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A Note from Sergio

  

Italians don't celebrate Thanksgiving. There isn't even an equivalent holiday, as there is in Canada and other countries. However, not having Thanksgiving doesn't mean that Italians don't have something to say about how to celebrate it. Italians know a lot about how to structure a meal like a story, or like an opera. There's a sense of narrative, of building action, and of a satisfying finish that's created in a real Italian meal, and it's a good model for an American Thanksgiving, one of the great holiday traditions of this great country.

  

When Italians plan a meal, they don't just plan out the courses; they also plan out the wines for each course. There's no way that the wine that you start a meal is also the wine you drink as you finish it. The wine isn't serving the same purpose, and it isn't accompanying the same food. It's a form of blasphemy to jumble wines and foods in Italy--you'd no more serve Prosecco with the main course than you would serve a Barolo with your antipasti. To do so would be to present jarring notes, and the whole point is to create a seamless, escalating experience where each course gets you primed for the one that follows.

  

It can feel daunting to pair wines with foods, so to help my clients, I'm offering a brief Italian model in this week's offer. You start with a nice Prosecco or something other crisp and acidic wine; you move to a wine with a brush of salinity or minerals to get your mouth salivating; when the main course arrives, you choose something like a Barolo or a Brunello to properly celebrate the event; you choose for a soothing red or white for the cheese course; and you finish with a dessert wine that drinks like a sweet, piquant dream.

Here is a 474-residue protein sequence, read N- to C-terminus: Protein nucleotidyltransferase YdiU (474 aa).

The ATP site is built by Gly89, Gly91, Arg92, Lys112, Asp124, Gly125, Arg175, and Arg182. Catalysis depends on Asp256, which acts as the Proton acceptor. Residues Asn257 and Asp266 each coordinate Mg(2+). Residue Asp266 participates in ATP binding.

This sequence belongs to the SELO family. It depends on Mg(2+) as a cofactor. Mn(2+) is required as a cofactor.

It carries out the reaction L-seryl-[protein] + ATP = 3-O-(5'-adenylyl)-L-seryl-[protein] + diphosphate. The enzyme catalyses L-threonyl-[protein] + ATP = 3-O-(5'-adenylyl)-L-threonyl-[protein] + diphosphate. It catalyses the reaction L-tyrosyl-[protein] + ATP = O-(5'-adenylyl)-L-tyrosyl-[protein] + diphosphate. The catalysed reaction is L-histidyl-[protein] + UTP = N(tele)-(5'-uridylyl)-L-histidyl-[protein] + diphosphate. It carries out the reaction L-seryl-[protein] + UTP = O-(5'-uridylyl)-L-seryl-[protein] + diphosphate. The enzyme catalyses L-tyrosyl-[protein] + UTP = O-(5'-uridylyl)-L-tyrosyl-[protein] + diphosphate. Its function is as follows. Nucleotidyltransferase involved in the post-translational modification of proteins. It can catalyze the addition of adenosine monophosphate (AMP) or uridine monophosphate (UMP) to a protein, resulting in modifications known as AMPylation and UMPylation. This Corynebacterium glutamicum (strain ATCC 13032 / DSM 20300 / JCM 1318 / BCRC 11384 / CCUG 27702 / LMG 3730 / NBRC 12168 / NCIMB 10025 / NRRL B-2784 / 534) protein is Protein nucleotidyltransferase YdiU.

This year, my IWM family and I wish you and your family a happy, healthy, and warm Thanksgiving shared with people you love. Let your meal unfold at its own leisurely pace; take time to inhale the scents of the food, to watch the faces of your loved ones light up and sigh with happiness; enjoy yourselves. This too is what Italians do. After all, it's not just a meal, it's a story that you're living, one delicious mouthful at a time.

  

  

  

My Best,  

signature

P.S. You can now follow me on Twitter: @Italian_Wine_SE.  
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Antonio Ferrari Solaria Jonica 1959 500ml
Antonio Ferrari Solaria Jonica 1959 500ml
Price: $159.00

The product of the hottest summer on record in Puglia, the skills of Piemonte-born Antonio Ferrari, and sheer luck, the ’59 Jonica lands somewhere between a Recioto and a Port, but it’s far more complex and surprising. Notes of plums, berries and cherries dance with chocolate, earth, tobacco, black walnuts, caramel, spice and licorice in this dizzyingly layered wine. Though the Jonica has about six decades of age, it remains remarkably vibrant and nervy, hanging its myriad flavors on a sturdy tannic spine and energizing its thick palate with bright acidity. Rich, luscious, concentrated and warm, this wine needs to be tasted to be believed and sipped slowly to be appreciated. A mono-varietal Primitivo grown on old vines, this wine matured in botti for a decade and refined in concrete for an additional 35 years before being bottled. more info